IMPROVING FOREST COVER

Homa Bay to plant 400,000 trees in next financial year

Deputy governor says they have set aside Sh2 million for tree planting in the budget

In Summary

• Research done by climatologists shows county has been experiencing fluctuating rainfall patterns due to climate change. 

• Assembly drafting bill to regulate tree felling. 

Some of the Indigenous trees planted and nurtured in Kapchemutwa forest.
Some of the Indigenous trees planted and nurtured in Kapchemutwa forest.
Image: STEPHEN RUTTO

Homa Bay government has announced a plan to plant 400,000 trees in the coming financial year.

The county wants to revive its forests and stem the loss of tree varieties due to deforestation.

Deputy Governor Hamilton Orata and Water and Environment executive Dickson Nyawinda said they had set aside Sh2 million for tree planting in the budget which will be read in a few weeks.

Research conducted by climatologists from the University of Nairobi has shown that Homa Bay county has fluctuating rainfall patterns due to climate change.

The research led by Clifford Omondi and published in the  Journal of Sustainability, Environment and Peace revealed that the county loses water rapidly due to drying water sources.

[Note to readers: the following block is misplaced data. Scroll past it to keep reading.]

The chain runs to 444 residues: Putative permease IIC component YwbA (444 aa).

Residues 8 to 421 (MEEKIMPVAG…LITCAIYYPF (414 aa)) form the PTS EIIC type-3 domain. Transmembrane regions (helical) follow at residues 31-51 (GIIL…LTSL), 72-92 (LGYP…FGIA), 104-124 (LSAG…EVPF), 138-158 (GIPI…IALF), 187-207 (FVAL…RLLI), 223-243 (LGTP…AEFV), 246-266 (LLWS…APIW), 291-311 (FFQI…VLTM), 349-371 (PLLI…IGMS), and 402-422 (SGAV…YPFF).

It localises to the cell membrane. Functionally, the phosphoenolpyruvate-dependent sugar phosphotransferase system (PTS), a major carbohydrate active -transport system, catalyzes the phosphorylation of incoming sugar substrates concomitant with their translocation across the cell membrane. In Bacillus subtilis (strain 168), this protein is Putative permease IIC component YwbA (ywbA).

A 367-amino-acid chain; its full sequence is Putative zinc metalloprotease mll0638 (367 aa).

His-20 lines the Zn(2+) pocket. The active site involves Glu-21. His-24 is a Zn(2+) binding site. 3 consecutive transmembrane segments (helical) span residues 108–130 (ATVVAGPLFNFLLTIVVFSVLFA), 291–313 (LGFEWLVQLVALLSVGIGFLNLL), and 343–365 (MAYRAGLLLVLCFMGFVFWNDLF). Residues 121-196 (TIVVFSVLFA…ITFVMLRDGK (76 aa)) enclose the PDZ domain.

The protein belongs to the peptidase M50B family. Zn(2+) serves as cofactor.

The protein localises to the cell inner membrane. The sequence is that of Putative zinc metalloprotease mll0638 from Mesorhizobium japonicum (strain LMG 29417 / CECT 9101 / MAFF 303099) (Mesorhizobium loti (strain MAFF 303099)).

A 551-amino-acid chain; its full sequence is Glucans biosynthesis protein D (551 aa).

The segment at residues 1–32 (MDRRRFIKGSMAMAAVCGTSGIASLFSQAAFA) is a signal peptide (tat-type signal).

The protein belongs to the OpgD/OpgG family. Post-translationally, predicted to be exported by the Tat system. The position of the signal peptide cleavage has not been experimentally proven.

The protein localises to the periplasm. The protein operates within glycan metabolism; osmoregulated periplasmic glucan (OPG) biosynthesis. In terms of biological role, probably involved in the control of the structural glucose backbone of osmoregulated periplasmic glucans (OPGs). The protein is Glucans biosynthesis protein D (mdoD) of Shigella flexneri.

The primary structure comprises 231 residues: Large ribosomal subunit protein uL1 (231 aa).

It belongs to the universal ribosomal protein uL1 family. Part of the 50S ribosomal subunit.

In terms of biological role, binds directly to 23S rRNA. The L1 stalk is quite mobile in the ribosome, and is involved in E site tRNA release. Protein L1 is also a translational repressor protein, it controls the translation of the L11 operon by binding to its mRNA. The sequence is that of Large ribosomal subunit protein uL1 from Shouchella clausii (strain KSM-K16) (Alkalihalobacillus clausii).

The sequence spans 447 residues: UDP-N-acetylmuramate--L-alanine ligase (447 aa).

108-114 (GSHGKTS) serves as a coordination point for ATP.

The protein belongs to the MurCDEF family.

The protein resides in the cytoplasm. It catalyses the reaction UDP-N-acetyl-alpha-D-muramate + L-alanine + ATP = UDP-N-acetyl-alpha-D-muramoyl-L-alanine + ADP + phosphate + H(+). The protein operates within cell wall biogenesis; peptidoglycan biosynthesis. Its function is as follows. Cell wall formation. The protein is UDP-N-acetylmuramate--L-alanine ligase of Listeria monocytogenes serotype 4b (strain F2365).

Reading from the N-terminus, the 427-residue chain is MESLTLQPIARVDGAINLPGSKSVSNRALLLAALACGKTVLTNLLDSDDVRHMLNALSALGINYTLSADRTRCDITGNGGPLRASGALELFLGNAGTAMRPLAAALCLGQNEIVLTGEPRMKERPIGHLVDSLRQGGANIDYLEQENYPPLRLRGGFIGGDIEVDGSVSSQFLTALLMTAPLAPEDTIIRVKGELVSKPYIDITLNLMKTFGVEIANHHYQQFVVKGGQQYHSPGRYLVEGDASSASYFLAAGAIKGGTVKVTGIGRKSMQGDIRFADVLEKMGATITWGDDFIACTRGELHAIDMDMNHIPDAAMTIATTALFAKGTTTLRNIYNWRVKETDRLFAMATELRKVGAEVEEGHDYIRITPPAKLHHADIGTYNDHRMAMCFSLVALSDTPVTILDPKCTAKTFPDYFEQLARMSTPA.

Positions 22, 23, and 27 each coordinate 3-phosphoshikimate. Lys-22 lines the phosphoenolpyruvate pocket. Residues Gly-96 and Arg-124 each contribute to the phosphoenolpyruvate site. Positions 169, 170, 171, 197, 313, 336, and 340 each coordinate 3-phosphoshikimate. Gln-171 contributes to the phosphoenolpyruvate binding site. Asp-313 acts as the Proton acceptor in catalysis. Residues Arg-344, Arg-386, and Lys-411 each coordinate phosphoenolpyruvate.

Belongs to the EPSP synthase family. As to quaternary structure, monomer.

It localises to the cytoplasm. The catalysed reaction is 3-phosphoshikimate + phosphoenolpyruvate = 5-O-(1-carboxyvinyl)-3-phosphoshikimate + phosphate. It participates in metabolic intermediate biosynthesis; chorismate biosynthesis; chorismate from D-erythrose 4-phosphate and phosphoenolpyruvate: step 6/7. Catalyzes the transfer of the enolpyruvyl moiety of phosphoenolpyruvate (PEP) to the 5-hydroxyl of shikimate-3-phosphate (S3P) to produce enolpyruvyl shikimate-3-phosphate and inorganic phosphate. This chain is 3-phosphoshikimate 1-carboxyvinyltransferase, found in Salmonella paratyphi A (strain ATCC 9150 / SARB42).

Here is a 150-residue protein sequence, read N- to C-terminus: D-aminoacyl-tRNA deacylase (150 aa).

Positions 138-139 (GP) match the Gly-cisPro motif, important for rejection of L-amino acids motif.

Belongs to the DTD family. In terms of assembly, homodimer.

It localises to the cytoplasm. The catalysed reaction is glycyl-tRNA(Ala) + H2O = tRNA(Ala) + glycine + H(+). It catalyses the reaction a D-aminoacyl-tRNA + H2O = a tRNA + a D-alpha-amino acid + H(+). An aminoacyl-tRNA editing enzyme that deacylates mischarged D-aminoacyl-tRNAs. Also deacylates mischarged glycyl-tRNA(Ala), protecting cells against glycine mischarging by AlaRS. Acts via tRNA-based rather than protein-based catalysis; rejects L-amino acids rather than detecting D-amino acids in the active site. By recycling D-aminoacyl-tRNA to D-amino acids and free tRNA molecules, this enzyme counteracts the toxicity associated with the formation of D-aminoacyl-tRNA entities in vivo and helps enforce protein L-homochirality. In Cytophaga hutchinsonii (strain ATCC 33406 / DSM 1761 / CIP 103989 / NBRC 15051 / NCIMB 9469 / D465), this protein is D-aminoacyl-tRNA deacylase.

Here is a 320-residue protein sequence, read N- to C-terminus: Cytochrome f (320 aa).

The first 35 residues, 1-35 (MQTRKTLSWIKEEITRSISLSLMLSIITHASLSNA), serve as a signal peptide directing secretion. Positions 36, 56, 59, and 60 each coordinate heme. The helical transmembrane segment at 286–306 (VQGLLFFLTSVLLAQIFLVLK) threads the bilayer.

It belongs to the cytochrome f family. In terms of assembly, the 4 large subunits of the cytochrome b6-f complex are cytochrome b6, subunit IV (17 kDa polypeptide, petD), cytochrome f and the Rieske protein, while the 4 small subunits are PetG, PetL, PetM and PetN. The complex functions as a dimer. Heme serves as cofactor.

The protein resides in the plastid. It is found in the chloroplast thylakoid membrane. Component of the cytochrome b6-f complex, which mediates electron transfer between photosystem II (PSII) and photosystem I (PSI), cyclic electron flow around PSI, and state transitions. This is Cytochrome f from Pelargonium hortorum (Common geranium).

It recommends that the county commences environmental conservation initiatives.

“Temperature influences precipitation and evapotranspiration and, therefore, has a bearing on surface water resources in Homa Bay. Climate-driven fluctuations in surface water availability within Homa Bay county affect sectors of the economy that depend on water resources,” the study reads.

Speaking during World Environment Day at Homa Bay Boys’ High School, Orata said the project targets afforestation on forests including Wire, Kodera and Gembe.

“We are also targeting schools because we want to make Homa Bay green. The environment is the key to economic development,” Orata said on Wednesday.

Nyawinda urged residents to embrace the culture of planting trees.

“I call on stakeholders to prioritise tree planting in their respective villages to enable us to achieve the required vegetation cover,” Nyawinda said.  

He argued that planting trees should be a cardinal responsibility of every resident. 

The leaders told residents to develop a self-drive in which every event is accompanied by tree planting. 

(Edited by R. Wamochie)